The helium beam can also be used for imaging – it gives you a spot size of less than half a nanometre, so the resolution is much greater than what you can get from conventional SEMs. If you consider a classic FIB/SEM (or SEM/FIB) setup, they have a resolution of 1 to 1.5 nm for imaging, and around 3-5nm for machining. The NanoFab platform can give you imaging below 0.5nm, along with the full range of fabrication capabilities from sub 10nm up to microns. With this instrument you now have the ability to do rapid prototyping with gallium combined with precise and controlled machining using helium and neon.

What are the main research applications for the Orion NanoFab?

If I was to categorize the application areas very broadly, it would be circuit editing and analysis, ion-beam lithography, plasmonics (and related areas like photonics and phononics), and solid-state nanopores – this is one of the most interesting applications, using the ion beams to create these very small holes, for use in DNA sequencing or chemical sensors.

Those are the areas we have looked at so far. But the real power of this platform is what it can do for the capabilities of research labs.

Let’s consider as an example a large research facility, with lots of users who come in and use the instruments. A lot of these places are looking at expanding their capacity, say by adding another gallium FIB/SEM instrument. If they think about an instrument like the NanoFab, however, they would be able to increase their gallium FIB capacity and also enhance the capabilities of the lab. This would also help to distinguish the facility from all the other labs they are competing against, because researchers there would have access to facilities which a lot of other people don’t.

How has the customer response to the NanoFab been so far? When will the first units be shipping?

The response has been great. We have already taken a few customer orders ahead of the product launch, and we will be shipping very soon – the first one should ship by the middle of October. We are really excited about this product and the applications and solutions it can enable for our customers.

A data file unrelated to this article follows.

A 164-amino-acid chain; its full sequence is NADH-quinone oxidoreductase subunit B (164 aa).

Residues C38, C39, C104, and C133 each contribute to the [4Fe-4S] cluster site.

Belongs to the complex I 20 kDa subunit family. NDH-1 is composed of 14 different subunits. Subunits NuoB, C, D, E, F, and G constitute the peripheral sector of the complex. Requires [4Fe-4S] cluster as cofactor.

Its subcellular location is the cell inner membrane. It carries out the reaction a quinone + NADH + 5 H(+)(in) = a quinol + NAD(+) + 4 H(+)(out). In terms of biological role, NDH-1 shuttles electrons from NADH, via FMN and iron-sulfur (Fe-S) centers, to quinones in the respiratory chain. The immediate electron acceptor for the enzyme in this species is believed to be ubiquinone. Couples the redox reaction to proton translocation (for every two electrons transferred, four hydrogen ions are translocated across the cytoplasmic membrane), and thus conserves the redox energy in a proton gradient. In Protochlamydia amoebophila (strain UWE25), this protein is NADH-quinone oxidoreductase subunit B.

What are the next steps for Carl Zeiss Microscopy? Are there any other exciting technologies in the pipeline?

There are a number of innovative products that will be coming out in light microscopy. My focus is on the ion beam side, but I do know there will be a new product called LightSheet, which is equally innovative, and that will be announced at Neuroscience in New Orleans a few weeks from now.

On the ion microscopy front, there are a number of things that we will be focusing on in the near future. One of these is enhancing the analytical capability of the instrument.

With helium and neon FIBs, you don’t generate X-rays, so you can’t do EDS analysis as you would with a conventional dual-beam system. So we are looking at different ways to enable analytical capabilities on this platform, because people are interested in doing high resolution imaging along with high resolution analysis. If you see a little blip on the screen, you want to know what it is, what it’s composed of.

We are looking at different ways of doing that, and there are a few options that we are developing. There is a lot of exciting research that is going on in that area. There are people presenting results, even at this conference, on some of the analytical capabilities that we are developing on this instrument. So that’s really the next thing we are focusing on.

Where can we find more information about the Orion NanoFab, and Carl Zeiss Microscopy?

You can email us at [email protected], or visit the NanoFab microsite at

The official product trailer for the Carl Zeiss Orion NanoFab.

About Carl Zeiss Microscopy

Carl Zeiss Microscopy is the world's only manufacturer of both light, electron and ion microscopes. The company's extensive portfolio enables research and routine applications in the life and materials sciences.

Their product range includes light and laser scanning microscopes, electron and ion microscopes and spectrometer modules. Users are supported for software for system control, image capture and editing.

Disclaimer: The views expressed here are those of the interviewee and do not necessarily represent the views of Limited (T/A) AZoNetwork, the owner and operator of this website. This disclaimer forms part of the Terms and Conditions of use of this website.

Will Soutter

Written by

Will Soutter

Will has a B.Sc. in Chemistry from the University of Durham, and a M.Sc. in Green Chemistry from the University of York. Naturally, Will is our resident Chemistry expert but, a love of science and the internet makes Will the all-rounder of the team. In his spare time Will likes to play the drums, cook and brew cider.